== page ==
Physical Abuse of an Elderly Person for Family Members and Carers
Medically reviewed by Drugs.com. Last updated on Mar 5, 2023.
Physical abuse of an elderly person
is harm done to a person who is 60 years or older by a carer. A carer may be a family member or someone who is responsible for giving care. The carer may hit, slap, kick, push, pull hair, burn, or force feed the person. The carer may also give him or her the wrong amount of medicine. Physical abuse also includes sexual abuse. Sexual abuse is when someone has sexual contact with the person without his or her consent. Physical abuse can happen in the person's home, the carer's home, or a facility, such as a nursing home.
Signs and symptoms may include any of the following:
- Repeated falls or injuries, or old injuries that were not treated when they happened
- Scratches, bite marks, or marks from objects used for restraining, such as belts, ropes, or electrical cords
- Broken or dislocated bones
- Cuts or bruises, especially on both upper arms (grab marks)
- Scars or burns from cigarettes, irons, or hot water
- Blood or discharge coming from the nose, mouth, or genitals
Call your local emergency number (911 in the US) if:
- The person feels like hurting himself, herself, or someone else.
- The person has shortness of breath, chest pain, or a fast heartbeat.
Seek care immediately if:
- The person feels that he or she cannot cope with the abuse, or his or her recovery from it.
Call the person's doctor if:
- He or she cannot get to his or her next office visit.
- He or she has new signs and symptoms.
- You have or the person has questions or concerns about his or her condition or care.
A person who has been physically abused may be placed in an adult day care. Special services may be offered to ensure his or her safety and health.
- Medicines may be given to help ease the person's pain. He or she may need antibiotic medicine or a tetanus shot for an open wound. Medicines may also be given if he or she has other medical conditions.
- Surgery may be needed to treat injuries. Surgery may return bones to their normal position if there is a broken bone. Surgery may also be needed to correct a deformity or treat other injuries.
Care for the person:
- The person should rest when he or she feels it is needed. Tell the person's healthcare provider if he or she has trouble sleeping.
- Apply ice and heat as directed:
- Ice helps decrease swelling and pain. Ice may also help prevent tissue damage. Use an ice pack, or put crushed ice in a plastic bag. Cover it with a towel and place it on the injury for 15 to 20 minutes every hour or as directed.
- After the first 24 to 48 hours, the person's healthcare provider may ask him or her to use heat. Heat helps decrease pain and muscle spasms. Apply heat on the area for 20 to 30 minutes every 2 hours for as many days as directed.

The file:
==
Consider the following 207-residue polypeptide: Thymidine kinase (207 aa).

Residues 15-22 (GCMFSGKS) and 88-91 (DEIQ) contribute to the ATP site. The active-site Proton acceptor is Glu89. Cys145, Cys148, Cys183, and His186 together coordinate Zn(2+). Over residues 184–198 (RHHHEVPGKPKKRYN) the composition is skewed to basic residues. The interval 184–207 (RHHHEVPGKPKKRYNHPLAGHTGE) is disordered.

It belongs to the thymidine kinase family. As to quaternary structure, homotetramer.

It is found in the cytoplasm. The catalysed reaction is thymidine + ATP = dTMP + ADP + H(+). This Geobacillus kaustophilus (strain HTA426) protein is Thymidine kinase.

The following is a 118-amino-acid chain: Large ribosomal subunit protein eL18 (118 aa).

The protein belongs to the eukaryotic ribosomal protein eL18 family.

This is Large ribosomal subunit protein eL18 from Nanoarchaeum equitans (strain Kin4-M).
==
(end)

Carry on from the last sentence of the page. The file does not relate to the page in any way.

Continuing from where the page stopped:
- Counseling may be recommended. A counselor can help the person talk about how he or she is feeling. Physical abuse may cause him or her to feel scared, depressed, or anxious. A counselor can help him or her with these feelings.
How to help the person:
Social workers and healthcare providers can help you make sure the person has what he or she needs. The following are ways you can help the person:
- Report physical abuse. It may be hard to report physical abuse, but it is very important. Healthcare providers can help the person if he or she is at risk for or is a victim of physical abuse.
- Attend follow-up visits with the person. A healthcare provider may talk to you, the person, his or her family, or friends. They may want to talk with anyone who should be held responsible for physical abuse.
- Help make the person's home safer. Look for anything in the person's home that could cause a fall or injury. Examples include area rugs, electric cords, or furniture in a hallway. Remove or secure anything that might make the person trip. Make sure walking areas in the home have good lighting. The person may need a cane, walker, or other equipment to help him or her walk more steadily. This helps prevent a fall or injury that leaves the person at risk for abuse.
- Help the person get tools to help with activities of daily living. Examples include a chair to sit on in the shower, a hook to help with buttons, and a shoehorn to help slip on shoes. Devices can make the person less dependant on carers who may abuse him or her.
Help the person follow up with his or her doctor as directed:
Write down your questions and the person's questions so you remember to ask them during the visits.
For support and more information:
- National Center on Elder Abuse
c/o University of Southern California Keck School of Medicine
Alhambra , CA 91803
Phone: 1- 855 - 500-3537
Web Address: https://ncea.acl.gov/
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The above information is an educational aid only. It is not intended as medical advice for individual conditions or treatments. Talk to your doctor, nurse or pharmacist before following any medical regimen to see if it is safe and effective for you.
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